The visit to Ménerbes starts at the car park in the rue des Fontaines, at the bottom of the village.
The wash house
Before entering the village, notice the wash house (lavoir). Built in 1908, it is next to the public fountain of the village for the watering of beasts of burden. It is protected by a roof on six square pillars and has two basins end to end lined with washing stones.
The Citadel was built after the siege of Ménerbes (1573-1578) to house a garrison of Italian men-at-arms to ensure the permanent protection of the village. The first governor, Francisco Ricciardi, was appointed by Pope Clement VIII in 1594. The monument, austere, bars the platform and two lateral towers connect it to the rampart.
The white penitents built this chapel in 1734 in honour of Saint Blaise (or Blaise of Sebaste) patron saint of wool combers.
Place de l'Horloge
The small square of Place de l'Horloge marks the centre of the village. Several interesting buildings border it: the clock tower, the town hall and fine mansions.
The clock tower
The clock tower (or belfry) is crowned by a wrought iron campanile. The structure comprises five crosses and dates from the end of the 16th century. The clock tower marks the great moments in the life of the community.
The Hôtel d'Astier de Montfaucon
The Hôtel d'Astier de Montfaucon, (17th-18th C) houses the Maison de la Truffe et du Vin du Luberon, a museum to learn about the world of truffles and wine in the South-East.
There is a fine view of the countryside from the terrace.
This town house stands on the site of the old feudal castle of Menerbia, whose origins date back to 1081. Towards the end of the 15th century, it became the home of a great family from Gascony, the Carmejanes, who prospered in Ménerbes until the revolution. Joseph-Charles (1772-1830), Baron of the Empire and General, distinguished himself at the battle of Valmy.
The corbelled balcony bears witness to the late Middle Ages and supports a classical balustrade. Several windows, either integrated or redesigned, date from the Renaissance and the 17th century.
In the 18th century, the ensemble underwent profound transformations with the reorganisation of the main façade and, at the top, the late construction of a small watchtower which had a symbolic surveillance function.
The church of Saint-Luc was rebuilt in the 16th century after the Wars of Religion, probably on the site of a priory called Saint-Sauveur, near the old cemetery.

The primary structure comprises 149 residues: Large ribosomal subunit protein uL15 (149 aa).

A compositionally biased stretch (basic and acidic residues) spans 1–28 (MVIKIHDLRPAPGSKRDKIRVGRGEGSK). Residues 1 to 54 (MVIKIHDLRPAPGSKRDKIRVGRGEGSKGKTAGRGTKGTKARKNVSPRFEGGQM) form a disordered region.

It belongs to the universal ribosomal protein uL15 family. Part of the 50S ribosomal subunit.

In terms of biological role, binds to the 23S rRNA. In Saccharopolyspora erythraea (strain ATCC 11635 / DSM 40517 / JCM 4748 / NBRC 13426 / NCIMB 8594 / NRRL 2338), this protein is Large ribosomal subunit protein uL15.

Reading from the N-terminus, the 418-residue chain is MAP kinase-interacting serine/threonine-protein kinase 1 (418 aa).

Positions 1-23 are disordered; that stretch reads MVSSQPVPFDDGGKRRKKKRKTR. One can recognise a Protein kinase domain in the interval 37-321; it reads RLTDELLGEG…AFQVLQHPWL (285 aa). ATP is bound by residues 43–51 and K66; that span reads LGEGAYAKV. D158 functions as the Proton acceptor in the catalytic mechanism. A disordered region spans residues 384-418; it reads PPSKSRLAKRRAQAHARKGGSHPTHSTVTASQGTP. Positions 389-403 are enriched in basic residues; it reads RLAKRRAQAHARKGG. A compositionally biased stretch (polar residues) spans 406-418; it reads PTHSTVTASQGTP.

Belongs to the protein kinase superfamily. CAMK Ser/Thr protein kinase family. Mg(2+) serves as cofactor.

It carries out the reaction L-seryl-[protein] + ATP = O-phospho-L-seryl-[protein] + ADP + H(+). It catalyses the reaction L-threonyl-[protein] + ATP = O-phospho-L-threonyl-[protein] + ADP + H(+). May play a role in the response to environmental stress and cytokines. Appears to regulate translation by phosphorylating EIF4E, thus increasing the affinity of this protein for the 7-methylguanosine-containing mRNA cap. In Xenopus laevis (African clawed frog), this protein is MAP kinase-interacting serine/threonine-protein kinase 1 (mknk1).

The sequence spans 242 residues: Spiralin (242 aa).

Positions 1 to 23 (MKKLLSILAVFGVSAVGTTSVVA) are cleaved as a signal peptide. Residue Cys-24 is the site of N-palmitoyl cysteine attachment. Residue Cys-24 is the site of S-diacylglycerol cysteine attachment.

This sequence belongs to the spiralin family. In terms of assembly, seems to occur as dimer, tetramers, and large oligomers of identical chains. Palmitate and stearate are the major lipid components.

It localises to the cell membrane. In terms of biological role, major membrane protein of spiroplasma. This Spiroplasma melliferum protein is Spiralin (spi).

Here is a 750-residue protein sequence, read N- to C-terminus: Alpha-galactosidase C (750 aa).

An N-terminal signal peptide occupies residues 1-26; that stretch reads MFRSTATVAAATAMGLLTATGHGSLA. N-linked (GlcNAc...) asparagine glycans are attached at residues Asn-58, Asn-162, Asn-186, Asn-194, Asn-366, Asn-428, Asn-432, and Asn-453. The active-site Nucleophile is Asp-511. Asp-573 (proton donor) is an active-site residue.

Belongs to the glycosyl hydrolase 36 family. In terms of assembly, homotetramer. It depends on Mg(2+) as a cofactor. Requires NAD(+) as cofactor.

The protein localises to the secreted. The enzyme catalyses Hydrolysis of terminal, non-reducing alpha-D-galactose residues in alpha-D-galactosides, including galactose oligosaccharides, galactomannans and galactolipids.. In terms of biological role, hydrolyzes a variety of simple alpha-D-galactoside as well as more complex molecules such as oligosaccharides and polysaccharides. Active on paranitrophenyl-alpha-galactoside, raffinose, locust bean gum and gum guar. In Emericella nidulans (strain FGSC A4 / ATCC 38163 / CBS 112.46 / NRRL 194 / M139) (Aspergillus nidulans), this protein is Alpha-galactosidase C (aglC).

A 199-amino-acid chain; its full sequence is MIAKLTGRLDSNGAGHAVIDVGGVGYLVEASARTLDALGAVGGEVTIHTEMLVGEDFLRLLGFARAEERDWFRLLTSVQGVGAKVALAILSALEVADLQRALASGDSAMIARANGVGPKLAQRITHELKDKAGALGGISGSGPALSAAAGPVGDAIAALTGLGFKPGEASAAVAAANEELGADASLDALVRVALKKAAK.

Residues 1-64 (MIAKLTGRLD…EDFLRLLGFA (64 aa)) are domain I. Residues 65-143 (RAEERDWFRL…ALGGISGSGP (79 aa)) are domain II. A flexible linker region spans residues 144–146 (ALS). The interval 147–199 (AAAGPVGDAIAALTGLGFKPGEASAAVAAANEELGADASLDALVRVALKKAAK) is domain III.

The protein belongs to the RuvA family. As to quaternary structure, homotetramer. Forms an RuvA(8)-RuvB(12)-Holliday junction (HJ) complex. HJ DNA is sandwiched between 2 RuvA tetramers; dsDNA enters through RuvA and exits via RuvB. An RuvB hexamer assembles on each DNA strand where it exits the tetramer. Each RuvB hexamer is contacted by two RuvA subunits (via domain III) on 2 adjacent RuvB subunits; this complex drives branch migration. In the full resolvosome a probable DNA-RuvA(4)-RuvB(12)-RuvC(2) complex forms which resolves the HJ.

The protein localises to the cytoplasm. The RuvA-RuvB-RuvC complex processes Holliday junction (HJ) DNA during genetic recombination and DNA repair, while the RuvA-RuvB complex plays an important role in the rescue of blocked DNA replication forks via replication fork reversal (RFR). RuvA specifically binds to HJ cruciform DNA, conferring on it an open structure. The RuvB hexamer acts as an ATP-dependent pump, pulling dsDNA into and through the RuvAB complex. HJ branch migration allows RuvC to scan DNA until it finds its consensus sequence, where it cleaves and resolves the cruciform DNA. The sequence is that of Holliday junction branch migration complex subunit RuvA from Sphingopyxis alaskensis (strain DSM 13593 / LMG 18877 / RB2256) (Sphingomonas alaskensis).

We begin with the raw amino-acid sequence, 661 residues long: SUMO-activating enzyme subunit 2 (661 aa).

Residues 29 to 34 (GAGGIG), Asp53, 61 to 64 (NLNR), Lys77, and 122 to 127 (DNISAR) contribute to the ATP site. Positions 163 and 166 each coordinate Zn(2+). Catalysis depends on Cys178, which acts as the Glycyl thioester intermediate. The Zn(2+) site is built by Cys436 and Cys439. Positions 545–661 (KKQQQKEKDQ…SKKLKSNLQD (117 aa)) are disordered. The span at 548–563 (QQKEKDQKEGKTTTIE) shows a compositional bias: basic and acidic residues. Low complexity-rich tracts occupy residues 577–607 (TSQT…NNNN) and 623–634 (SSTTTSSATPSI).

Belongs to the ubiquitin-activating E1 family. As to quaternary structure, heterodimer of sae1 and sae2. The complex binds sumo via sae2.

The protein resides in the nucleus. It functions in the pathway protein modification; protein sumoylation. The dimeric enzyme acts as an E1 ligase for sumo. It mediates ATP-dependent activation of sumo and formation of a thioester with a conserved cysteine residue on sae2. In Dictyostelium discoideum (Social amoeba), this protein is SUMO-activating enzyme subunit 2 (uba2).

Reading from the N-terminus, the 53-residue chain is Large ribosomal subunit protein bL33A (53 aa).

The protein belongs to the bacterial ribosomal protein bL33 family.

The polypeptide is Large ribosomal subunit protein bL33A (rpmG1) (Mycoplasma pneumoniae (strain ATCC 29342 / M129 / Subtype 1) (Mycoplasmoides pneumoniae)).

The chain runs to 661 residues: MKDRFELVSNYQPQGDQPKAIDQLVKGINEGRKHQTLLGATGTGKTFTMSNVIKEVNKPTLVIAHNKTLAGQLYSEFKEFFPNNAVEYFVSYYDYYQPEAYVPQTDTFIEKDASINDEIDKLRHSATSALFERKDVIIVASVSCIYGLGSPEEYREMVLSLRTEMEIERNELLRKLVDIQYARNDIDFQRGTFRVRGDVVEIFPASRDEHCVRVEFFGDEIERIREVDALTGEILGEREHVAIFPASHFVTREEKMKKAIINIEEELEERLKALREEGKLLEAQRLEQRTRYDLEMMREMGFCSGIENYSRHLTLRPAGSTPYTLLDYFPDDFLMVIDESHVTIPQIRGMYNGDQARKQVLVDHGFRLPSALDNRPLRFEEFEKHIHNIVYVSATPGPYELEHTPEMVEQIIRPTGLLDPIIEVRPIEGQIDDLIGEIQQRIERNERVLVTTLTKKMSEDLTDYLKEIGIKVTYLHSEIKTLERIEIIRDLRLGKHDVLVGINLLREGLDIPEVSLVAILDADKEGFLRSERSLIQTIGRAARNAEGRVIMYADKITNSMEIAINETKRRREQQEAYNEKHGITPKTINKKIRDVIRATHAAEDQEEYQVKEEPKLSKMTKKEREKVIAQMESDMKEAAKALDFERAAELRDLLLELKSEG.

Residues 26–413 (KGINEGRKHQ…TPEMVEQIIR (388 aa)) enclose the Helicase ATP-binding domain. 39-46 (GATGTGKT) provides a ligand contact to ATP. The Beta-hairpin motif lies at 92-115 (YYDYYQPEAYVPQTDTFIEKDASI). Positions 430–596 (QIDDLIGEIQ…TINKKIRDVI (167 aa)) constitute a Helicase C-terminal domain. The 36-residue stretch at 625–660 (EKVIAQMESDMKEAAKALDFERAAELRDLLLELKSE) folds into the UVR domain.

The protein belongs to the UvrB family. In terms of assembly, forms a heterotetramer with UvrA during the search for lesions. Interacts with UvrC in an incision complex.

The consuls and aldermen used to meet on the church square.
A wrought iron cross is set on a square base, which, like the church, is made of white limestone from nearby quarries.
At the end of the village is a lookout point with a magnificent view of the surrounding countryside.
The Corkscrew Museum
At the foot of the village is the Corkscrew Museum with over 1,000 pieces.
Around the village
In the vicinity of Ménerbes are two interesting sites: the Pichouno dolmen and the Saint-Hilaire abbey.
The Pichouno dolmen
The Pichouno ("the little girl") dolmen was discovered in 1850 by a farmer who emptied it to store potatoes. It was then identified by Abbé André, the village priest, who studied it and reported it to the French Archaeological Society. It is the only dolmen in the Vaucluse.
The Saint-Hilaire abbey
Between Ménerbes and Lacoste, on the hillside and facing the Luberon, stands the Saint-Hilaire abbey. This is the first Carmelite conventual building (13th century) in the Comtat Venaissin.
The former Carmelite convent of Ménerbes, built on a steep slope facing the Luberon, has kept its medieval architectural unity (13th century) and its 17th century extension.
A community of hermits, refugees from Mount Carmel in Palestine during the Crusades, lived here for five centuries. The Carmelite friars provided religious life for the neighbouring inhabitants and laid out the terraces for cultivation.
At the end of the 16th century, a large terrace was formed by the defensive wall and its tower to protect the site. Closed at the end of the 18th century, the convent was sold in 1793 to farmers who occupied the site for two centuries.
More photos of Ménerbes
Here are more photos of Ménerbes taken during our last visit.
Find out more about Ménerbes
Holiday accommodation in Ménerbes
Ménerbes has a high capacity for holiday accommodation. The commune has several hotels, many bed and breakfasts (covering all price ranges), several estate agencies offering seasonal rentals, gîtes and a campsite.
Click here to book your accommodation in the Luberon or browse the map below:
On the blog and other websites
Here are some pages from our blog and other websites to find out more about this Provencal destination.
What to do in the Luberon
Be inspired by a list of things to do in the Luberon: